Buford Man Gets Revolutionary Georgian Liver Cancer Treatment

55-year-old Buford resident Jeff Reid became the first patient in Georgia to get a novel sound wave-based liver cancer treatment at Northeast Georgia Medical Center. By concentrating ultrasonic pulses, this novel technique—known as histotripsy—can precisely target and eliminate liver tumor cells without endangering nearby healthy tissue.

Early in 2023, Jeff Reid’s path to this ground-breaking therapy started with concerning symptoms. Reid had several medical scans and biopsies as his weight dropped quickly because of stomach pain and a sharp loss of appetite. A few days before his wedding, on March 31, 2023, he was told he had stage IV colon cancer that had spread to his liver. Reid wed Stephanie Garcia on Jekyll Island in spite of the terrible diagnosis, and shortly after, he started therapy.

Because of the advanced stage of his cancer, Reid was not able to have traditional surgery. Rather, he began a more rigorous chemotherapy course than is customary for his otherwise excellent health. Reid’s surgeon, Dr. Nelson Royall, suggested to him during this difficult period the prospect of histotripsy, which appeared almost too good to be true.

Reid had histotripsy on April 19, while sedated. Reid’s liver tumor cells were successfully broken up by Dr. Royall and his colleagues using very focused ultrasound pulses. Notably non-invasive and requiring no incisions, the treatment enables the surrounding liver components, including blood arteries and bile ducts, to regenerate and operate normally after treatment.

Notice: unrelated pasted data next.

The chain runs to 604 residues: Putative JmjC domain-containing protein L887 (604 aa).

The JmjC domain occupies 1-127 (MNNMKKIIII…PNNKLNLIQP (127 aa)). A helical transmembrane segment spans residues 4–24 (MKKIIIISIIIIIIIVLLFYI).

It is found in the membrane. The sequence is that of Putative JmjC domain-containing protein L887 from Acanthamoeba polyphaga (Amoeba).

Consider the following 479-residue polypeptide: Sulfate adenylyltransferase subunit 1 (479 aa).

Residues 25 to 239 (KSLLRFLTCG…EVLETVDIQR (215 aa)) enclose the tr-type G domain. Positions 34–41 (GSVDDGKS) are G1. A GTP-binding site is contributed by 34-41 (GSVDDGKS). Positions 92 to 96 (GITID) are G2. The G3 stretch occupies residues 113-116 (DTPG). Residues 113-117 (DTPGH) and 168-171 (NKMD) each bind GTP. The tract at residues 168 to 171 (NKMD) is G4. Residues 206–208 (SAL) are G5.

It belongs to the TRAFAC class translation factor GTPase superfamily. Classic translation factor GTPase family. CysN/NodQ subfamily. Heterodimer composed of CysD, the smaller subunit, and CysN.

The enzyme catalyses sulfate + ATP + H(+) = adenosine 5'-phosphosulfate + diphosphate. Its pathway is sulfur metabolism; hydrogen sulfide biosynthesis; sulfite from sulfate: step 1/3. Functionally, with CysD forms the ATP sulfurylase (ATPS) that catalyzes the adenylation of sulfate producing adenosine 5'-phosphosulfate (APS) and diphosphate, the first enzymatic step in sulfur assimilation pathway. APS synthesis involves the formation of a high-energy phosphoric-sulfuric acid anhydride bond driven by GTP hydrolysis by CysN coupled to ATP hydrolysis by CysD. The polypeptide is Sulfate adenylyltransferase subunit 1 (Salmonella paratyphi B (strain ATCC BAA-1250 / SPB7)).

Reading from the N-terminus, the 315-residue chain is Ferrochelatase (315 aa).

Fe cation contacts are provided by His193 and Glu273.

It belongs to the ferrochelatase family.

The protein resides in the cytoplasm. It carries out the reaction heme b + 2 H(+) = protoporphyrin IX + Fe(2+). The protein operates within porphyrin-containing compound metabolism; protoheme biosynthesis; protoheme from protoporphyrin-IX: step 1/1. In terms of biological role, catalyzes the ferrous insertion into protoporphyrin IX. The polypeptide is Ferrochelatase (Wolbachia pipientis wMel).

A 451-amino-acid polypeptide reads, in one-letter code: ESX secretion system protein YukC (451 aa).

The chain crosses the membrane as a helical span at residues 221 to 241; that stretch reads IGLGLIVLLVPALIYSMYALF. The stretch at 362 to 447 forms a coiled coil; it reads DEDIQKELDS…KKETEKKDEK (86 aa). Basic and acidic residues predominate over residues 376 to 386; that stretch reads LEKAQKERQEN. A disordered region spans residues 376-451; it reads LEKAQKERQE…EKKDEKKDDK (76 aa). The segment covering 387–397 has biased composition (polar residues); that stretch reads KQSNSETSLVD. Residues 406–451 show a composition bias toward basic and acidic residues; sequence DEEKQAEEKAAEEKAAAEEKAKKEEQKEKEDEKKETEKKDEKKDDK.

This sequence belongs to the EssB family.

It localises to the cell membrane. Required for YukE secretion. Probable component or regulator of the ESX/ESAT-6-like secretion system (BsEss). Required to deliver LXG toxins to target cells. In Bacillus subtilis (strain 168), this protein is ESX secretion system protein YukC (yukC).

“Wherever the tumor was, the normal liver tissue was preserved because the tumor has vanished and been reabsorbed by the body,” Dr. Royall said. Reid could also carry on with his chemotherapy thanks to this novel approach, which spared him the usual surgical recovery time and side effects linked to more intrusive procedures.

Reid’s advanced cancer cannot be cured by histotripsy, but it can greatly enhance quality of life and even prolong it. “They won’t be able to get all of the tumors in my liver,” Reid said. But the fact that this first treatment worked gives promise for possible follow-up sessions.

More than simply medical progress is represented by this new treatment approach for Reid and his wife. It gives hope since it allows them to spend more time together in spite of the dire prognosis. Garcia stated, thinking back on the importance of every second they have left together, “Although it’s not a cure, at least we get more time together.”

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A promising development in the treatment of liver cancer, this innovative use of histotripsy in Georgia may establish a new benchmark for patient care in comparable situations throughout the state and beyond.

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